What is Shutter Speed?
Shutter speed or exposure time is the length of time when the digital sensor of our camera is exposed to light.
What is shutter speed on camera?
Before talking about shutter speed, let's talk about what a shutter is.
A shutter is a device that allows light to pass for a determined period of time, exposing photographic film or a photosensitive digital sensor in order to capture an image. In modern cameras, we almost exclusively refer to focal plane shutters. The shutter is positioned right in front of the film or the sensor.
Shutter speed examples
In the film age of photography, all shutters were mechanical. They were curtains made of plastic or metallic thin plates. Each shutter usually had two curtains.
A mechanism would pull the first curtain, exposing the film and after a set amount of time, the second curtain would close the gap, bringing the film back into darkness.
The newest generation of cameras, the mirrorless ones, uses a hybrid system. The sensor is always exposed to light and the shutter is activated only when we are taking, when we are recording a picture. Some models use a single curtain mechanical shutter paired with the electronic shutter. All mirrorless cameras now offer the option to shoot activating exclusively the electronic shutter thus eliminating the noise and the vibration caused by the mechanical shutter but in some situations that leads to image, to exposure problems, especially with artificial lighting.
My prediction is that in the future mechanical shutters will disappear from professional cameras. Most if not all cameras will be shutterless, as they already are in phones and point and shoot models. Cameras in our phones don't have a mechanical shutter. They only operate with the electronic one. The electronic shutter operates internally. It works synching the charge and discharge of the electronic signal in the circuit attached to the sensor.
The electronic shutter doesn’t have any mechanical parts. And that is great to avoid a series of problems affecting traditional shutters, which are shutter shock, camera vibration produced by the movement of the shutter curtains, and shutter noise.
Shutter speed chart. Shutter speeds lists
Let's take a look at the chart with shutter speed numbers.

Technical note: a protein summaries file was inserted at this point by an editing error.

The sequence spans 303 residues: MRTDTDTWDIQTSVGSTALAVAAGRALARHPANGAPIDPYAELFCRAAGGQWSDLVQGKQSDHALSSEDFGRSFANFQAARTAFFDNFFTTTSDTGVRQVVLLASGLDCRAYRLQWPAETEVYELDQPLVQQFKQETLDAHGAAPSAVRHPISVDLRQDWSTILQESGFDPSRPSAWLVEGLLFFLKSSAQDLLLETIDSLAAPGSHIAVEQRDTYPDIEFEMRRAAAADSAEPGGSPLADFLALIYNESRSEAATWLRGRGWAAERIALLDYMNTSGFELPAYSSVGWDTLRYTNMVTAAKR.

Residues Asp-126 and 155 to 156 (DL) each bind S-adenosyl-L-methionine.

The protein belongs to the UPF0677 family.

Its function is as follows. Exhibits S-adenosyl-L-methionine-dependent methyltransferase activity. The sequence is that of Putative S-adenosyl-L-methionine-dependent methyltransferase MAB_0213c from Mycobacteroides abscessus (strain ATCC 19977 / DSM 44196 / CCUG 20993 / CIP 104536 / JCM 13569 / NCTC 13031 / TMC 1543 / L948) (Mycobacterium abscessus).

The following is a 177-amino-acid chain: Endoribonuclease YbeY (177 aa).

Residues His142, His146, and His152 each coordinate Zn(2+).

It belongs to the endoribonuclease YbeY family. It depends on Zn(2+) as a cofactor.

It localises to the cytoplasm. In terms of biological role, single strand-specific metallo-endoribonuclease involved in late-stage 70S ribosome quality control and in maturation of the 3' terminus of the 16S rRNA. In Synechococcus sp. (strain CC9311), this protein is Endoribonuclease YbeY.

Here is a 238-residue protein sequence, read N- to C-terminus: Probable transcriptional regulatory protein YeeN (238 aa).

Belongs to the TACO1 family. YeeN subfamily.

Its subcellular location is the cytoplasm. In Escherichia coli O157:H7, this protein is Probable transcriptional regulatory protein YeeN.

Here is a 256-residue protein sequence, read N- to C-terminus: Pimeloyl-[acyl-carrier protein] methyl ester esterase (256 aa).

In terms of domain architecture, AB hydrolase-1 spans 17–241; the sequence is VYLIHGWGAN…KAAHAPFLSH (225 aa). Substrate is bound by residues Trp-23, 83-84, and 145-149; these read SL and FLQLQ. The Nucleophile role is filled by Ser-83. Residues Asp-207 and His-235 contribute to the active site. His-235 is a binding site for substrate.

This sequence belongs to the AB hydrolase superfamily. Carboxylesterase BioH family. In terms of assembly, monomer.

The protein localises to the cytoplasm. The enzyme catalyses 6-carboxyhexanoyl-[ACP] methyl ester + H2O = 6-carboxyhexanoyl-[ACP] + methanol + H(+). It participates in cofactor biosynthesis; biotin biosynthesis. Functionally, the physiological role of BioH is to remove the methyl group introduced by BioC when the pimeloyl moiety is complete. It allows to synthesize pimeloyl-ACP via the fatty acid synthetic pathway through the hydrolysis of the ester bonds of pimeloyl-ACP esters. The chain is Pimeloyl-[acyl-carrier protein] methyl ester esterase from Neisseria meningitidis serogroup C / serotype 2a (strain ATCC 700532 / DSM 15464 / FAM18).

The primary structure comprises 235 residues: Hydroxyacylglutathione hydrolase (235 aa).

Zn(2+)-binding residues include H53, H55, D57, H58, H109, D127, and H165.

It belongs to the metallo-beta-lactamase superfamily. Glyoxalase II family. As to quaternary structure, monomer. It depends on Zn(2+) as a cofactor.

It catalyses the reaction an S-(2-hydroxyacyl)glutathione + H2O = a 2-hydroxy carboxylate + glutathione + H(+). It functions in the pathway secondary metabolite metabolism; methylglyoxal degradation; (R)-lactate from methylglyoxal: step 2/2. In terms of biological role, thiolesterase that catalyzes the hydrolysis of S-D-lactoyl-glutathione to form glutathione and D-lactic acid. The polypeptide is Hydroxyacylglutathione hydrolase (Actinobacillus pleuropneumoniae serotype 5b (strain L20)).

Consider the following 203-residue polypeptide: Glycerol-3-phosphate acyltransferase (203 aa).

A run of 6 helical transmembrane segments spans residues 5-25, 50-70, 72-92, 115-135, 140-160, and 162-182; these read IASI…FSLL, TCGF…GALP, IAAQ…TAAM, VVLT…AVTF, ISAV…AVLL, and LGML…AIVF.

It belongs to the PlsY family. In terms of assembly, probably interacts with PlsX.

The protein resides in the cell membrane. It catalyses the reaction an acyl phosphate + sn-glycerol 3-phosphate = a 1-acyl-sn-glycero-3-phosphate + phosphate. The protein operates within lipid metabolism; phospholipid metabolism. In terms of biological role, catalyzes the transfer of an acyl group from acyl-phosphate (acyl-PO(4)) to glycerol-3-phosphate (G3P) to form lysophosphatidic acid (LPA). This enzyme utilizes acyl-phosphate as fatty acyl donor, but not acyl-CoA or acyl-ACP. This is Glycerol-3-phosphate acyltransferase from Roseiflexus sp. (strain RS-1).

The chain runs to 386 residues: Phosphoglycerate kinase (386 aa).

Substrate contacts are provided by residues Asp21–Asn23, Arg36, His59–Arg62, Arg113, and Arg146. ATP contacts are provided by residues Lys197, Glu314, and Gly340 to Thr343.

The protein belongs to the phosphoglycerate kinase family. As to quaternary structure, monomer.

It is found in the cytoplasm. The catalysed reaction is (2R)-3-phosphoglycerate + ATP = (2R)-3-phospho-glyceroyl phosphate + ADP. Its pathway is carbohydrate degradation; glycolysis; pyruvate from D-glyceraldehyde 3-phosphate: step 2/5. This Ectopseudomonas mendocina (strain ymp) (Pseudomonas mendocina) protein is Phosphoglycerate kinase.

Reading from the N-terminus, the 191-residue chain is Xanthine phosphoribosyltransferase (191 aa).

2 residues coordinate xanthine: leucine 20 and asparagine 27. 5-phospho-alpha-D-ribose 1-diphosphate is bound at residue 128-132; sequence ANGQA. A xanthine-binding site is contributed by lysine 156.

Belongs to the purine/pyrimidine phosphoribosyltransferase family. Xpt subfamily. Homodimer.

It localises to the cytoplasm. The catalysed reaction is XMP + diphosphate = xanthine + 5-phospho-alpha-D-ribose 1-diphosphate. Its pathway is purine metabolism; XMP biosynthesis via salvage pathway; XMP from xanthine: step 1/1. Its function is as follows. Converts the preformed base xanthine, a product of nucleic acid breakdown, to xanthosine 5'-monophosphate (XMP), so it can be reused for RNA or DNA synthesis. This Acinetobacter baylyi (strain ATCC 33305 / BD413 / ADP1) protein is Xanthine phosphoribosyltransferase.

1/8000 1/4000 1/2000 1/1000 1/500 1/250 1/125 1/60 1/30 1/15 1/8 1/4 1/2 1" 2" 4" 8" 15" and 30"
As we've seen previously shutter speed is expressed in seconds, mostly fractions of a second. Mechanical shutters top speed is usually 1/8000 for most models. Some mechanical shutters and electronic shutters go up to 1/16000 or faster. Going in the opposite direction in one-stop increments we get to entire seconds of exposure.
Most models cap the longest exposure setting at 30 seconds. Then we have the B, or bulb mode. This setting allows the camera shutter to stay open and therefore the film or the sensor to be exposed to light for an undetermined period of time. In some models the shutter stays open as long as the shutter button stays pressed, in others pressing the button opens the shutter and you have to press the button again to close it.
Fast and slow shutter speed photography
Long exposure photography (slow shutter speed) is a fascinating section of traditional photography and it has many interesting uses: dealing with low light conditions (capturing night skies, stars, fireworks,) capturing extreme fast events, like lightning, and also getting creative as in capturing the streaks from cars at night or light painting. Fast shutter speeds are used to freeze the action in a shot.
Shutter speed and aperture
Exposure Value is the combination of Aperture and Shutter Speed appropriate for a specific lighting condition. It is the combination of the F number and the shutter speed in seconds (or fractions of a second) that will give us the correct exposure.
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